Cyrus Hamlin

Cyrus Hamlin, son of Senator and Vice-President Hannibal Hamlin, was born on April 26, 1839, at Hampden, Maine. He was educated at the Hampden Academy and at Colby College, Waterville, Maine, but left the latter school before graduation in order to study law. He was admitted to the bar in 1860 and began practice in York County, Maine. Hamlin did not enter military service until April, 1862, when he was mustered in as aide-de-camp with rank of captain and assigned to the staff of General John C. Fremont, for whom he discharged the duties of acting commissary of subsistence. He attracted Fremont's notice by his conduct at the battle of Cross Keys and was among the first army officers to advocate the enlistment of Negroes. He was appointed colonel of the 80th U. S. Colored Infantry, February 12, 1863, although the regiment itself (originally called the 8th Corps d'Afrique) was not organized at Port Hudson, Louisiana, until September 1, 1863, and was not named until April 4, 1864. After the fall of Port Hudson in July, 1863, Hamlin's men were garrisoned there along with the balance of the Corps d'Afrique, consisting of eleven regiments divided into two divisions. The 1st Division contained two brigades (one commanded by Hamlin); the 2nd Division, only its 2nd Brigade —the Official Records tersely remark, "The First Brigade disintegrated." Hamlin commanded the district of Bonnet Carre- Louisiana, for some time and on December 13, 1864, was commissioned brigadier general of volunteers. In the omnibus promotions of 1865, Hamlin was brevetted major general. He remained in New Orleans after the war as an active lawyer and carpetbagger and died of yellow fever on August 28, 1867, at the age of twenty-eight. General Hamlin was first buried in Girod Cemetery, New Orleans, but three months later was removed to the family ground in Mount Hope Cemetery, Bangor, Maine.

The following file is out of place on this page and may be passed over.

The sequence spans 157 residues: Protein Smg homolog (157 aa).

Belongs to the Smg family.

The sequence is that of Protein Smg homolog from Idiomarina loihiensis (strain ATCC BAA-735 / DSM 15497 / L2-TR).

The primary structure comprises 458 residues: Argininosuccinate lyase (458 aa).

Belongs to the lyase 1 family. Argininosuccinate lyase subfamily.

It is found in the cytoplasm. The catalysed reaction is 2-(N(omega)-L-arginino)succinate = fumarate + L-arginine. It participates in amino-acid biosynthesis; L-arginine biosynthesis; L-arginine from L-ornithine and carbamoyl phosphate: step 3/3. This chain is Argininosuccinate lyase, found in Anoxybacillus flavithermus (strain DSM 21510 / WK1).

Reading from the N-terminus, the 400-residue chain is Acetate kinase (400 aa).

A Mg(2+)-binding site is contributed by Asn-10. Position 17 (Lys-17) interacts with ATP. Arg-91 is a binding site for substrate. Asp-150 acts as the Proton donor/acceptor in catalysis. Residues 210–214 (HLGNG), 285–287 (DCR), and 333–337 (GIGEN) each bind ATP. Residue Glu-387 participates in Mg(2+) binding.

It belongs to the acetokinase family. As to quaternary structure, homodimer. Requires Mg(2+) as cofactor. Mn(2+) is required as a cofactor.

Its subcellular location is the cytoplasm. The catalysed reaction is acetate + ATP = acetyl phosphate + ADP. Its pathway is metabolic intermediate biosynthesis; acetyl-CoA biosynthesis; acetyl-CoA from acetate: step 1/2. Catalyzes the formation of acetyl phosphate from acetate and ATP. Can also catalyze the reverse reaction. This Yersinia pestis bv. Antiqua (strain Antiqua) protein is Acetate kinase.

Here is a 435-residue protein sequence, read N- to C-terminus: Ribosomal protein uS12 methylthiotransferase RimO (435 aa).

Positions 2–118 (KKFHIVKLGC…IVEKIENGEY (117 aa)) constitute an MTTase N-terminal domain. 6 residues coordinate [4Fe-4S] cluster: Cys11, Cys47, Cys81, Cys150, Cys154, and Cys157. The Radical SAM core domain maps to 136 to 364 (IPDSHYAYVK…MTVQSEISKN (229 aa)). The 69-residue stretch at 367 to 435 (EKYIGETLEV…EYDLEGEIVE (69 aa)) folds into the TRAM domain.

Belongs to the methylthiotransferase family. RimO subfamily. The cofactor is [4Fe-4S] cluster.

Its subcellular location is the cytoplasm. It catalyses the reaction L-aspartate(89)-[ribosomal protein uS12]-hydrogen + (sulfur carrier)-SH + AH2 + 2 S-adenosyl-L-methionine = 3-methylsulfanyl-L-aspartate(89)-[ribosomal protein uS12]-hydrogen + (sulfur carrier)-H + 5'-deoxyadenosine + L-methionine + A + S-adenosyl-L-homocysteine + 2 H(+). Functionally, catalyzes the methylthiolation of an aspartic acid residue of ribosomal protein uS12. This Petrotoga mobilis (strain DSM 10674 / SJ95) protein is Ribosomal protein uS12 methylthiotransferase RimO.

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Reference: Generals in Blue. Lives of the Union Commanders by Ezra J. Warner. Louisiana State University Press. Baton Rouge.